Round, chuck, rib, shank, brisket, sirloin… The nine portions of a cow can yield some 40 common cuts of beef, each one with its own uses, flavors, and best cooking methods. Cuts of beef can vary wildly in their fat content, their toughness, and their taste. Here are a few of our favorite cuts.
From the Short Loin
The short loin of the cow, just behind the ribs, yields the well-known tenderloin cut, the porterhouse steak, and the T-bone steak.
The tenderloin is common in steak tartare, beef Wellington, and beef Stroganoff, and is the source of the iconic filet mignon.
The porterhouse and T-bone steaks are characterized by their t-shaped bone, and both have a strip steak on side of the bone, and a piece of tenderloin on the other. T-bone steaks typically have less tenderloin than porterhouse steaks.
While we won’t wade it the murky waters beef ribs vs. pork ribs in regional barbecue, one of our favorite cuts of beef comes from the rib portion of the cow: the ribeye steak.
Ribeyes are known for being particularly tender and exceptionally flavorful, making them a favorite amongst steak eaters. Known as a “cowboy cut” when the bone is left in, this cut of beef is well-marbled and quite juicy.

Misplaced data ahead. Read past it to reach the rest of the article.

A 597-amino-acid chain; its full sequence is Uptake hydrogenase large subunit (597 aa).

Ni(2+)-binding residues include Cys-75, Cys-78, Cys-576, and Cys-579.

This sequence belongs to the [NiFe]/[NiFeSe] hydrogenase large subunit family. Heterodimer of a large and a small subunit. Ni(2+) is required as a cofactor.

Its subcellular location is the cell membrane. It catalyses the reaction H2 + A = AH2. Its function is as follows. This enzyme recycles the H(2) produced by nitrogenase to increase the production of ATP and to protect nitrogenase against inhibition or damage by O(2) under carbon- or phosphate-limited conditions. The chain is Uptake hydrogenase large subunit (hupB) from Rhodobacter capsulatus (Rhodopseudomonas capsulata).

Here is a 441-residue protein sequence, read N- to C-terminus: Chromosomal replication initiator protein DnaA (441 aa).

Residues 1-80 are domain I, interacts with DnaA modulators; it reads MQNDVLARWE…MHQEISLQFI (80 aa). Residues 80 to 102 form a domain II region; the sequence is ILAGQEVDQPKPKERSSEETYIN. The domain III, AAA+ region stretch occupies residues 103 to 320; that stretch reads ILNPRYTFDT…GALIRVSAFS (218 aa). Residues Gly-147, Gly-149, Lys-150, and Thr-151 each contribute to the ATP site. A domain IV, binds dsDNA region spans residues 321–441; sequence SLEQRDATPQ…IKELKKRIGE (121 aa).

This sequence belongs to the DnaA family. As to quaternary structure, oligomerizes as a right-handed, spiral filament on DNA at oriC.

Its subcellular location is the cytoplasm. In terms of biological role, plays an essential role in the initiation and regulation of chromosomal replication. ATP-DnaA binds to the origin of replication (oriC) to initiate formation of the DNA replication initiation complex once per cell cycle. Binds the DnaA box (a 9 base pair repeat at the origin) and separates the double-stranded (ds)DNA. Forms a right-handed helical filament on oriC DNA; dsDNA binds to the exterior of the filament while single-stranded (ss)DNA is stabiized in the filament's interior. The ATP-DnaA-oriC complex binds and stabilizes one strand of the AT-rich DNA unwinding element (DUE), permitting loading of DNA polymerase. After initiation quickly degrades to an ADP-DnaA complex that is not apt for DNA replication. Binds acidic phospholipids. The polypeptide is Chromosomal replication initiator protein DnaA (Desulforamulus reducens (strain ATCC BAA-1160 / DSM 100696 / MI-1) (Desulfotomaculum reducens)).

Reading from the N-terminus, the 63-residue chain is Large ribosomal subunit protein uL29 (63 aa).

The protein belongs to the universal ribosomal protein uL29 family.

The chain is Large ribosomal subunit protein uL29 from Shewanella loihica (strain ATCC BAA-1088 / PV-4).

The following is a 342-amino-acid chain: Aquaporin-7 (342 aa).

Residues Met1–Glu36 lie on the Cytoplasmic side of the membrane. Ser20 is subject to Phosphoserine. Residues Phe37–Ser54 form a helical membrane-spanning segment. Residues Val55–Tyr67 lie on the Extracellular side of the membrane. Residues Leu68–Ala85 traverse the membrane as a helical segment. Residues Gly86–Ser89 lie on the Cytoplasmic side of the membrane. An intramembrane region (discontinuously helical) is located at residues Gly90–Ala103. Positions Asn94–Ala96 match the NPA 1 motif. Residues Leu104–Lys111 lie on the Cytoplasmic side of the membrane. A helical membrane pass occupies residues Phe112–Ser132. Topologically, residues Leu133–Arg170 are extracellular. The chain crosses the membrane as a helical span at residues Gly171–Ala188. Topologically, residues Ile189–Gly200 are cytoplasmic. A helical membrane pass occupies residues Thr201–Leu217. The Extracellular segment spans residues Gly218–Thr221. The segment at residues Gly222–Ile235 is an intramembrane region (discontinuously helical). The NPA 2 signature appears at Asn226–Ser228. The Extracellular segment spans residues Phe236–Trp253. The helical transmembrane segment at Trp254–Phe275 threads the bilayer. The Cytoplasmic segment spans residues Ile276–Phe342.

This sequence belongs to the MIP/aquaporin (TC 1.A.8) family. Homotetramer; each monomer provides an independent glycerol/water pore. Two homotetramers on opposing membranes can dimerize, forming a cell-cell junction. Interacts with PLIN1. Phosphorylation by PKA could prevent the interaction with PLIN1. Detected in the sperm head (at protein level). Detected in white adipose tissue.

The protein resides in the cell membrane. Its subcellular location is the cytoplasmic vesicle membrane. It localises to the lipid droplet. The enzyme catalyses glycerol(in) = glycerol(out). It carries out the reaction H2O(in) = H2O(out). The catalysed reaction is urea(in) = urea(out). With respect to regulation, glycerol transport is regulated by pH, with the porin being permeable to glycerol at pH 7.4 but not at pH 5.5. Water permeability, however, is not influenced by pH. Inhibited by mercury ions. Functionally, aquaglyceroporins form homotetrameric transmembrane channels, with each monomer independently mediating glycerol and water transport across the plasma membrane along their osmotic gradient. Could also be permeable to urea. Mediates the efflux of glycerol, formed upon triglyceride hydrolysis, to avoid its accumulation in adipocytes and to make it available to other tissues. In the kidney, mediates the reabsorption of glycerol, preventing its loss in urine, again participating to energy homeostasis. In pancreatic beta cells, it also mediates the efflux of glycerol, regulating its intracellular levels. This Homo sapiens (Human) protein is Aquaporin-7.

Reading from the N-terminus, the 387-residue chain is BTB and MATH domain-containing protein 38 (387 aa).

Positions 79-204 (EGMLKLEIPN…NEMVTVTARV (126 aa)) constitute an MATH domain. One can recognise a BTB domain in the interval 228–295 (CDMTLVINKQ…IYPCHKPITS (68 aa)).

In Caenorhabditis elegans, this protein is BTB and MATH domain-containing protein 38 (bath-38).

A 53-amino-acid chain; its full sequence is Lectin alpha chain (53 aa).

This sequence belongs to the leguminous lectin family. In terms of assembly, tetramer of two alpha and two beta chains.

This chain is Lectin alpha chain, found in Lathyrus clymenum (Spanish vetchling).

Beef brisket is a staple in the barbecue world, and its pickled variant – the corned beef brisket – has its own place in history as the foundation of the famed Reuben sandwich. Brisket is often cooked slowly over low to moderate heat, which tenderizes the meat and breaks down its connective tissues. Brisket is often purchased in one of two distinct cuts – the flat cut, or the deeply marbled point.
From the Flank
The flank portion of the cow gives us two well-known pieces of meat, the flank steak and the skirt steak. The skirt steak is best known for its use in classic fajitas, while the flank steak is often found in London broil. Both of these steaks are highly flavorful, but can be tough. Slicing the steak thinly, against the grain will improve its tenderness.